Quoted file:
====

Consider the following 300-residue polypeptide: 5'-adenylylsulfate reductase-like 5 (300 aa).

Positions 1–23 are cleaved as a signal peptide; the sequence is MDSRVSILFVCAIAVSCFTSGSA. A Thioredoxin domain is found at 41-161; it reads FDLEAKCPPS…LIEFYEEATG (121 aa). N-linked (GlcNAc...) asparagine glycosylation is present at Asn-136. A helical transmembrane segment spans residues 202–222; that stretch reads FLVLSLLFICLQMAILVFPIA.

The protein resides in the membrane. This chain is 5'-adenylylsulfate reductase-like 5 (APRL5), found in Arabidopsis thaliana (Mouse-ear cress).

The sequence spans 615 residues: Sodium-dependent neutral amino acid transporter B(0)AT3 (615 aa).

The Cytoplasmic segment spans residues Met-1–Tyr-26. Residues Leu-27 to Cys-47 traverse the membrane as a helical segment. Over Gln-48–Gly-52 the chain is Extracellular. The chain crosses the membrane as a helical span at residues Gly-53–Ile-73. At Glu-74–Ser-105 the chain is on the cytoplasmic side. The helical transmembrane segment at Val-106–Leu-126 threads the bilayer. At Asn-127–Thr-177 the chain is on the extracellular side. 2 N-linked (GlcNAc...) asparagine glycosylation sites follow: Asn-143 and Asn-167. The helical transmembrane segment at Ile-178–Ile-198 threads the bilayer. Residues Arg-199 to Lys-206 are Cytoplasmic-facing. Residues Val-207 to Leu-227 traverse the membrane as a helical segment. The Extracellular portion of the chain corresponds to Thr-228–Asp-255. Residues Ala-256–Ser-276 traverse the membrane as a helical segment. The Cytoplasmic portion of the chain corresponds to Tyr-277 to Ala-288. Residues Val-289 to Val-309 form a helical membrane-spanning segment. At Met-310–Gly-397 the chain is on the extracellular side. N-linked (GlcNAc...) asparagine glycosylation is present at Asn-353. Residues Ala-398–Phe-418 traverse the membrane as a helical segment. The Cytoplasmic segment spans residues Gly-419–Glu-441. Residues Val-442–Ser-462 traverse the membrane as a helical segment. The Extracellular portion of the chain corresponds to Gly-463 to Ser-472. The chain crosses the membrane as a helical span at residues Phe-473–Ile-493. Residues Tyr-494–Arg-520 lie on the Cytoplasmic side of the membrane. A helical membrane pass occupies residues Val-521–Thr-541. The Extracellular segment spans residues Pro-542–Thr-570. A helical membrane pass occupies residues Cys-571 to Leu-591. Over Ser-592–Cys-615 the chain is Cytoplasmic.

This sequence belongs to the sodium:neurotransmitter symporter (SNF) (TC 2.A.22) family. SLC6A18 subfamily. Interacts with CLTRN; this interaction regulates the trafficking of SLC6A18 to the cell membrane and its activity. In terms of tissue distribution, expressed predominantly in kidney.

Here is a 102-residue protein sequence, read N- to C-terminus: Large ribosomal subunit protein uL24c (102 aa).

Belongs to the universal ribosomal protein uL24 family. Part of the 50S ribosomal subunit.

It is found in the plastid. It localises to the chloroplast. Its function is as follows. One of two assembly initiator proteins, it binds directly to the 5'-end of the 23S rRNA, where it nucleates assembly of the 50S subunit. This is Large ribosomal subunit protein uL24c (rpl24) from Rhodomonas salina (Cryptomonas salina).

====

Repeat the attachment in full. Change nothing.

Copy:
Consider the following 300-residue polypeptide: 5'-adenylylsulfate reductase-like 5 (300 aa).

Positions 1–23 are cleaved as a signal peptide; the sequence is MDSRVSILFVCAIAVSCFTSGSA. A Thioredoxin domain is found at 41-161; it reads FDLEAKCPPS…LIEFYEEATG (121 aa). N-linked (GlcNAc...) asparagine glycosylation is present at Asn-136. A helical transmembrane segment spans residues 202–222; that stretch reads FLVLSLLFICLQMAILVFPIA.

The protein resides in the membrane. This chain is 5'-adenylylsulfate reductase-like 5 (APRL5), found in Arabidopsis thaliana (Mouse-ear cress).

The sequence spans 615 residues: Sodium-dependent neutral amino acid transporter B(0)AT3 (615 aa).

The Cytoplasmic segment spans residues Met-1–Tyr-26. Residues Leu-27 to Cys-47 traverse the membrane as a helical segment. Over Gln-48–Gly-52 the chain is Extracellular. The chain crosses the membrane as a helical span at residues Gly-53–Ile-73. At Glu-74–Ser-105 the chain is on the cytoplasmic side. The helical transmembrane segment at Val-106–Leu-126 threads the bilayer. At Asn-127–Thr-177 the chain is on the extracellular side. 2 N-linked (GlcNAc...) asparagine glycosylation sites follow: Asn-143 and Asn-167. The helical transmembrane segment at Ile-178–Ile-198 threads the bilayer. Residues Arg-199 to Lys-206 are Cytoplasmic-facing. Residues Val-207 to Leu-227 traverse the membrane as a helical segment. The Extracellular portion of the chain corresponds to Thr-228–Asp-255. Residues Ala-256–Ser-276 traverse the membrane as a helical segment. The Cytoplasmic portion of the chain corresponds to Tyr-277 to Ala-288. Residues Val-289 to Val-309 form a helical membrane-spanning segment. At Met-310–Gly-397 the chain is on the extracellular side. N-linked (GlcNAc...) asparagine glycosylation is present at Asn-353. Residues Ala-398–Phe-418 traverse the membrane as a helical segment. The Cytoplasmic segment spans residues Gly-419–Glu-441. Residues Val-442–Ser-462 traverse the membrane as a helical segment. The Extracellular portion of the chain corresponds to Gly-463 to Ser-472. The chain crosses the membrane as a helical span at residues Phe-473–Ile-493. Residues Tyr-494–Arg-520 lie on the Cytoplasmic side of the membrane. A helical membrane pass occupies residues Val-521–Thr-541. The Extracellular segment spans residues Pro-542–Thr-570. A helical membrane pass occupies residues Cys-571 to Leu-591. Over Ser-592–Cys-615 the chain is Cytoplasmic.

This sequence belongs to the sodium:neurotransmitter symporter (SNF) (TC 2.A.22) family. SLC6A18 subfamily. Interacts with CLTRN; this interaction regulates the trafficking of SLC6A18 to the cell membrane and its activity. In terms of tissue distribution, expressed predominantly in kidney.

Here is a 102-residue protein sequence, read N- to C-terminus: Large ribosomal subunit protein uL24c (102 aa).

Belongs to the universal ribosomal protein uL24 family. Part of the 50S ribosomal subunit.

It is found in the plastid. It localises to the chloroplast. Its function is as follows. One of two assembly initiator proteins, it binds directly to the 5'-end of the 23S rRNA, where it nucleates assembly of the 50S subunit. This is Large ribosomal subunit protein uL24c (rpl24) from Rhodomonas salina (Cryptomonas salina).